Involving older people in service commissioning: more power to their elbow?
Does older people's involvement in commissioning and service delivery herald a bright new future?
With the individual at the heart of the wider public service reform agenda, this research set out to investigate what happens when older people are given the opportunity to shape service commissioning and delivery. The study also raises wider questions about the impact of their involvement, particularly whether it can change the nature of local power relations in the long term.
Dorset and Salford were identified as two areas where structures and processes exist which encourage and facilitate the involvement of older people in local decision-making. Through focus groups the research examined:
Policy for older people has been influenced by a wider public service reform agenda which aims to put the individual rather than the service at the centre of commissioning and service delivery. However, initiatives to develop the capacity of individuals to engage with and shape the services they receive have not always been integrated with commissioning. This research explores examples where the involvement of older people in commissioning processes is more fully developed.
Commissioning for older people has traditionally been in relation to social care and health services, but this focus is increasingly considered too limited. A broader understanding of commissioning encompasses the role of prevention, community inclusion and universal services. There has also been a shift in focus from services to outcomes for end users.
Commissioning is often represented as a chain or cycle of activities, which can be split into four main stages: analysis, planning, implementation and review. Commissioning also takes place at three levels:
The effective engagement of older people in commissioning enables them to influence decisions about care and support where they live and priorities for resource allocation. It can also provide older people with opportunities to exercise choice and control over their own lives. Commissioning is not merely a technical process; commissioning activities are located within a set of more or less explicit values, principles and outcomes that shape who gets what, how, when and where.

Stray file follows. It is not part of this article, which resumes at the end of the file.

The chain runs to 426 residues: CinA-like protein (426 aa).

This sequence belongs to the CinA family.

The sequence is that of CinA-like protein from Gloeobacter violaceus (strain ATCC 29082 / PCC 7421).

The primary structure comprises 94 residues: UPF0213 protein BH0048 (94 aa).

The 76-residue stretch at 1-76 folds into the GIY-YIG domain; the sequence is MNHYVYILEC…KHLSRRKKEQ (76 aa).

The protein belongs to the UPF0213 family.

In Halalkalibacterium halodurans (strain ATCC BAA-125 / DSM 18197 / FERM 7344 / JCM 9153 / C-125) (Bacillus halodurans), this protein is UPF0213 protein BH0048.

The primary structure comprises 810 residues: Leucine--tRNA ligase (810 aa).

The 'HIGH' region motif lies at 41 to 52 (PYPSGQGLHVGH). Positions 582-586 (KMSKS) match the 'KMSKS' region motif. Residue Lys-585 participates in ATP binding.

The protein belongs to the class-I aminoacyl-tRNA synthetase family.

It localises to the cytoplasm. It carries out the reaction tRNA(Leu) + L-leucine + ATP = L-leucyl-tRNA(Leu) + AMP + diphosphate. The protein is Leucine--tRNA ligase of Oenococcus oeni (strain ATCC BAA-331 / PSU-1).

Salford and Dorset were selected for their reputations as sites which were relatively advanced in promoting the involvement of older people. While socially and geographically very different, both have dedicated structures and processes for involving older people at different levels of commissioning.
Older people in Salford were engaged in extensive, long-established networks which influence commissioning decisions. These have two distinct origins:
Salford was also selected as a LinkAge Plus pilot, aiming to bring together Salford people, commissioners and providers, to encourage partnership working and support the development of scrutiny by and on behalf of older people.
Dorset was also providing a range of opportunities for older people to be engaged in commissioning, including:
There was little to report about individuals commissioning their own care. In both sites at the time of fieldwork, take-up of direct payments was low and early work was underway to introduce individual budgets.
Focus groups in Dorset and Salford identified a range of ways that older people had influenced commissioning priorities, particularly the quality of service planning and delivery.
At both sites, older people had exerted influence at a strategic level. The 'Growing Older in Salford' strategy was based on priorities identified by older people. In Dorset, older people's forums had been influential in the planning and development of more extra care housing as an alternative to more residential care places.
Older people in Salford had become involved in the scrutiny of domiciliary services commissioned by the council. They had also worked with commissioners and providers of older people's mental health services to redesign hospital and community services.
At a neighbourhood level, work in Salford helped tackle social isolation amongst older people by providing a visiting service and social activities. In Dorset, participants highlighted involvement in local topics such as bus services, libraries, community centres and rapid response services.